Read The Long Voyage: Selected Letters of Malcolm Cowley, 1915-1987 by Malcolm Cowley Free Online
Book Title: The Long Voyage: Selected Letters of Malcolm Cowley, 1915-1987|
Format files: PDF
The size of the: 760 KB
v The author of the book: Malcolm Cowley
Edition: Harvard University Press
Date of issue: January 6th 2014
ISBN 13: 9780674051065
City - Country: No data
Read full description of the books The Long Voyage: Selected Letters of Malcolm Cowley, 1915-1987:Critic, poet, editor, chronicler of the "lost generation," and elder statesman of the Republic of Letters, Malcolm Cowley (1898-1989) was an eloquent witness to much of twentieth-century American literary and political life. These letters, the vast majority previously unpublished, provide an indelible self-portrait of Cowley and his time, and make possible a full appreciation of his long and varied career.
Perhaps no other writer aided the careers of so many poets and novelists. Faulkner, Fitzgerald, Hemingway, Kerouac, Tillie Olsen, and John Cheever are among the many authors Cowley knew and whose work he supported. A poet himself, Cowley enjoyed the company of writers and knew how to encourage, entertain, and when necessary scold them. At the center of his epistolary life were his friendships with Kenneth Burke, Allen Tate, Conrad Aiken, and Edmund Wilson. By turns serious and thoughtful, humorous and gossipy, Cowley's letters to these and other correspondents display his keen literary judgment and ability to navigate the world of publishing.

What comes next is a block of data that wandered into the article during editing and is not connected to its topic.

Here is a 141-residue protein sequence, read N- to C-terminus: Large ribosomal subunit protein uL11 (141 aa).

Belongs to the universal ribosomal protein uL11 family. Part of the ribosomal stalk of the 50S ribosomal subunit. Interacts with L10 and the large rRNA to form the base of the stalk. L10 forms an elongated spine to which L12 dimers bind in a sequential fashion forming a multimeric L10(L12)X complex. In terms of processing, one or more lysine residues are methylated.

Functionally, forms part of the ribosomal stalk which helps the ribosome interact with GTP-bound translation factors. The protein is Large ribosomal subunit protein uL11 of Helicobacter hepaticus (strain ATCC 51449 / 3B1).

The letters also illuminate Cowley's reluctance to speak out against Stalin and the Moscow Trials when he was on staff at The New Republic--and the consequences of his agonized evasions. His radical past would continue to haunt him into the Cold War era, as he became caught up in the notorious "Lowell Affair" and was summoned to testify in the Alger Hiss trials. Hans Bak supplies helpful notes and a preface that assesses Cowley's career, and Robert Cowley contributes a moving foreword about his father.
Read information about the authorMalcolm Cowley was an American novelist, poet, literary critic, and journalist. Cowley is also recognized as one of the major literary historians of the twentieth century, and his Exile's Return, is one of the most definitive and widely read chronicles of the 1920s.
Cowley was one of the dozens of creative literary and artistic figures who migrated during the 1920s to Paris and congregated in Montparnasse. He lived in France for three years, where he worked with notables such as Ernest Hemingway, Ezra Pound, E. E. Cummings and others. He is usually regarded as representative of America's Lost Generation.
As a consulting editor for Viking Press, Cowley notably championed the work and advanced the careers of the post-World War I writers who sundered tradition and fostered a new era in American literature. He was the one who rescued writers such as William Faulkner and F. Scott Fitzgerald from possible early oblivion and who discovered John Cheever and goaded him to write. Later Cowley championed such uncommon writers as Jack Kerouac and Ken Kesey
His extraordinarily creative and prolific writing career spanned nearly 70 years, and he continued to produce essays, reviews and books well into his 80's.
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